Given the information you provided, I would simply specify
Subject as random:
model.3 <- glmer(DV ~ X + Y + Z + Y:Z + (1|Subject), data=data, family="binomial")
Subject specified in the model will account for the multiple measurements on the same subjects (the "repeated measurements" aspect of your study). Neither of your models (i.e.
model.2 does that; see further below).
Unless there is a reason that those 60 random trials might differ among subjects, which I don't know, I wouldn't take
Trial into the model.
In the random statement, you want to include things that would fall under (a) "pseudo-replication" (temporal and spatial) and (b) factors for which you want a variance to be estimated. For example, if you were to repeat your experiment in different cities, or different hospitals, or other things that could affect the outcome, I would include this in the random statement as well. This will allow you to capture this additional potential variation, which may or may not be of interest to you.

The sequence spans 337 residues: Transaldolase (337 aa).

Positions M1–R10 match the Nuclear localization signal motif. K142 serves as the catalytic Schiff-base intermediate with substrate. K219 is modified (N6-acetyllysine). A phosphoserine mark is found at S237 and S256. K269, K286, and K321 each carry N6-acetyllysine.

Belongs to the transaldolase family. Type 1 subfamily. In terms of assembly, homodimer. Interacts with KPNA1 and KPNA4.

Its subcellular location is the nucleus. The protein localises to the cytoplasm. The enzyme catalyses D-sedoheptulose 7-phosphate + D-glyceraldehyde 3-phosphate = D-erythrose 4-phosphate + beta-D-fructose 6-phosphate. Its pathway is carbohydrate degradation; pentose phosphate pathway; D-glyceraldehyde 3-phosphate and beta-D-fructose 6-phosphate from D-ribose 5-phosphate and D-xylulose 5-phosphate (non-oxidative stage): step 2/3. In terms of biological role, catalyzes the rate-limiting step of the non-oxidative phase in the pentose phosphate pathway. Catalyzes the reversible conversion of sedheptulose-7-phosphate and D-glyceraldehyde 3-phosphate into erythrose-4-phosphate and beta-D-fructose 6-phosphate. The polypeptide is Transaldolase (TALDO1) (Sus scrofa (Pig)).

To answer your second question, the difference between
+ (1|Trial/Subject) and
+ (1|Trial) is that the former has
Subject nested in
Trial, which expands to
+ (1|Trial) + (1|Trail:Subject) and means that you want to capture the variance (a) due to
Trial and (b) the variance of the grouping of
Subject; while in the latter you only want to account for the variation due to
Trial. You should always check your model with
summary(my.model) and find the line where it says
Number of obs: and
groups:. There you can double check whether your syntax captures the number of groups for which you wanted to the variances to be estimated.
Some useful links:
http://glmm.wikidot.com/faq and in particular to understand the (g)lmer syntax for the random statement http://glmm.wikidot.com/faq#toc27
There are also a lot of other question regarding model specifications here on Cross Validated.
You may find this one helpful as well: